Ohio Board of Education member claims resolution condemning 'white supremacy culture' is 'non compliant' with Civil Rights Act
Diane Fessler, a member of the Ohio Board of Education, claimed a proposed resolution condemning "white supremacy culture" is "non-compliant with the Civil Rights Act," the Intercept reports.
Footage of Fessler's arguments have gone viral on Twitter. At the time, she said, "[Board's equity resolution] condemns in the highest terms possible white supremacy culture. I don't know how that could have got past our legal department because to me it seems non-compliant with Civil Rights Act of 1964."
She added, "Can you in your wildest dreams imagine that we had adopted a resolution that said, 'The State Board of Education condemns in the highest terms possible Black culture?' Oh, we'd have a war going on now, wouldn't we?"
State Board of Ed member Diana Fessler defended white supremacy today: "[Board's equity resolution] condemns in the… https://t.co/6F4TCQdHrj— Plunderbund (@Plunderbund) 1632862488.0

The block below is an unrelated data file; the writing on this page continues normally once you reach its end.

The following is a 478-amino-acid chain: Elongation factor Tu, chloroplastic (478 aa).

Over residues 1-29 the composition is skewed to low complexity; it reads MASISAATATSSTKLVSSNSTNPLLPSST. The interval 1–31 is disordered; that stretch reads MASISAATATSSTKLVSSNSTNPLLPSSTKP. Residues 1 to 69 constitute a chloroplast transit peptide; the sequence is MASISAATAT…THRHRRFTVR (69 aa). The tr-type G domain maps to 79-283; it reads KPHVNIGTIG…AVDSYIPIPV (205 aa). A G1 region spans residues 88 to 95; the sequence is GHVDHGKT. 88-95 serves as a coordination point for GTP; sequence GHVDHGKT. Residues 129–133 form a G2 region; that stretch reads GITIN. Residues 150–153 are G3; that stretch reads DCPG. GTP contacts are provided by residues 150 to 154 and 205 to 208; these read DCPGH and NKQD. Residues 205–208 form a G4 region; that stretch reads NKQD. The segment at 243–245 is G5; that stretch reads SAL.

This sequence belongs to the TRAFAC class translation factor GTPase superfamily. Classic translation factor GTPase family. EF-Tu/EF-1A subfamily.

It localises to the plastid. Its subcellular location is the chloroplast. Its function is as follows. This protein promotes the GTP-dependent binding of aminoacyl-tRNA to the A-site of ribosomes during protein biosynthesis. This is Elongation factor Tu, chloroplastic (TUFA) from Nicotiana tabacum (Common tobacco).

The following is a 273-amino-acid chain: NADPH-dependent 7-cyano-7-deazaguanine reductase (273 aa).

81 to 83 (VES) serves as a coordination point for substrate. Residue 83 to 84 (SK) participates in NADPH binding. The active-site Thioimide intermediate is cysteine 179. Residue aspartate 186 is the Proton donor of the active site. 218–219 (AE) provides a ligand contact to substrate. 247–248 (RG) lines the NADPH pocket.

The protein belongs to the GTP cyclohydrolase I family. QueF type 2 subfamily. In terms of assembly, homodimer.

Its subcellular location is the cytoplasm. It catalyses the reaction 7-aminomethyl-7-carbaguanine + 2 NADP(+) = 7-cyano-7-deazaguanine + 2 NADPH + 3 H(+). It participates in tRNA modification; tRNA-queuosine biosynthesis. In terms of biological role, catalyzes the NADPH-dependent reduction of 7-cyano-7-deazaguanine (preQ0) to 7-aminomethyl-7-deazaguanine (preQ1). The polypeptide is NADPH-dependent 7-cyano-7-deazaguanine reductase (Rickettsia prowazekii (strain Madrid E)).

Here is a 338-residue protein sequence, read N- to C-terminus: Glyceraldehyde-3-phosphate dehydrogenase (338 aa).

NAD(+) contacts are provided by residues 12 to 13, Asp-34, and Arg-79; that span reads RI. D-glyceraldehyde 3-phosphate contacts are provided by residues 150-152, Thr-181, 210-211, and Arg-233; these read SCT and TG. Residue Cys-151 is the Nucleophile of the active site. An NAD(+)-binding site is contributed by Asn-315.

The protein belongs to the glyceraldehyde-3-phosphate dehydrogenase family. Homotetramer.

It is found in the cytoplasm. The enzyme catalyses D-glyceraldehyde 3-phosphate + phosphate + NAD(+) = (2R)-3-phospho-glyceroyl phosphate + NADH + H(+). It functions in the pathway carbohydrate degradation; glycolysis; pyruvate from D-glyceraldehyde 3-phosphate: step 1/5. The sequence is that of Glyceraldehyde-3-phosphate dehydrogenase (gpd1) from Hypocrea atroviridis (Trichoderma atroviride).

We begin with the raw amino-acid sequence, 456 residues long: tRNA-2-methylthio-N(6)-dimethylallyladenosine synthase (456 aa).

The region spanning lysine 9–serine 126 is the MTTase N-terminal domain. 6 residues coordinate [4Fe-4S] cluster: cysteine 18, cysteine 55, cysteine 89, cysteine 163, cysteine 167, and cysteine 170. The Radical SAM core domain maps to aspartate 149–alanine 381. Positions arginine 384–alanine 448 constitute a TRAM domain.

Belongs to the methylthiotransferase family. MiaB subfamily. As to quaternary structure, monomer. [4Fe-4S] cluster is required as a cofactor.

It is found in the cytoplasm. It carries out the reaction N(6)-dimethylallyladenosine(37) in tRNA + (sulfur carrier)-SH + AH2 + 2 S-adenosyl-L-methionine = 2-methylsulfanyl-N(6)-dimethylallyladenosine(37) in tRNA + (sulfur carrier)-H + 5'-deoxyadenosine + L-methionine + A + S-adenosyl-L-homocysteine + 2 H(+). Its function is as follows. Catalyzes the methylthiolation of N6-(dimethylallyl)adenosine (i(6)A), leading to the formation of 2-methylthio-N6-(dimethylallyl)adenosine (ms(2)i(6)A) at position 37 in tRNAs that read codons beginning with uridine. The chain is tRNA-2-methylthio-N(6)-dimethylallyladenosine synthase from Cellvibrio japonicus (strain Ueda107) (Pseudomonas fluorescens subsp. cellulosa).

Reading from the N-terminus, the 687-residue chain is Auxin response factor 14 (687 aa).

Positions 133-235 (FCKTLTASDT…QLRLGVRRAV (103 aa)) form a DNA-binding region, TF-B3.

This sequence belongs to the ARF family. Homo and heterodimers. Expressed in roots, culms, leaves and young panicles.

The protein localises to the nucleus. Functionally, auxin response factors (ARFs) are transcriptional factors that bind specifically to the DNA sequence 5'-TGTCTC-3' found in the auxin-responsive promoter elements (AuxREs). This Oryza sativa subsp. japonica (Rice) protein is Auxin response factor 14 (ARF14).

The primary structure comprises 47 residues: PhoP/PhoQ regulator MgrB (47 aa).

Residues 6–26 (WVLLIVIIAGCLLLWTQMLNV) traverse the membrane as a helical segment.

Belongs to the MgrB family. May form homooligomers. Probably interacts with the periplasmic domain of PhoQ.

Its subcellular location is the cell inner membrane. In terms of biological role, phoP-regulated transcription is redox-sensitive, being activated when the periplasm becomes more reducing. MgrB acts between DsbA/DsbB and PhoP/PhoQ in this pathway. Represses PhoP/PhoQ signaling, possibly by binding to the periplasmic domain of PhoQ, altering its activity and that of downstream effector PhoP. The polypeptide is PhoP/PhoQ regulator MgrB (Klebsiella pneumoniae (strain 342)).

Fessler [cont'd]: "Can you in your wildest dreams imagine that we had adopted a resolution that said the State Board of Education condemns in the highest terms possible black culture. Oh, we'd have a war going on now, wouldn't we?"
— Plunderbund (@plunderbund) September 28, 2021
In a statement released to The Intercept, Ohio State Rep. Bride Rose Sweeney (D-Cleveland) said the longstanding Republican board member's remarks "showed 'severe racial bias' and 'extremism infecting the Ohio Legislature.'"
"There should be zero controversy over condemning white supremacy as a hateful culture of violence and division. Instead, Ms. Fessler's comments showcase not only severe racial bias but also the extremism infecting the Ohio Legislature," Sweeney said. "It is outrageous that an elected official who makes decisions about the education of our children would equate white supremacy with Black culture.
"To say that condemning white supremacy violates the Civil Rights Act of 1964 shows a fundamental ignorance not only of that landmark legislation but also of the definition of white supremacy itself. It is the reason why such condemnations are necessary and warranted."
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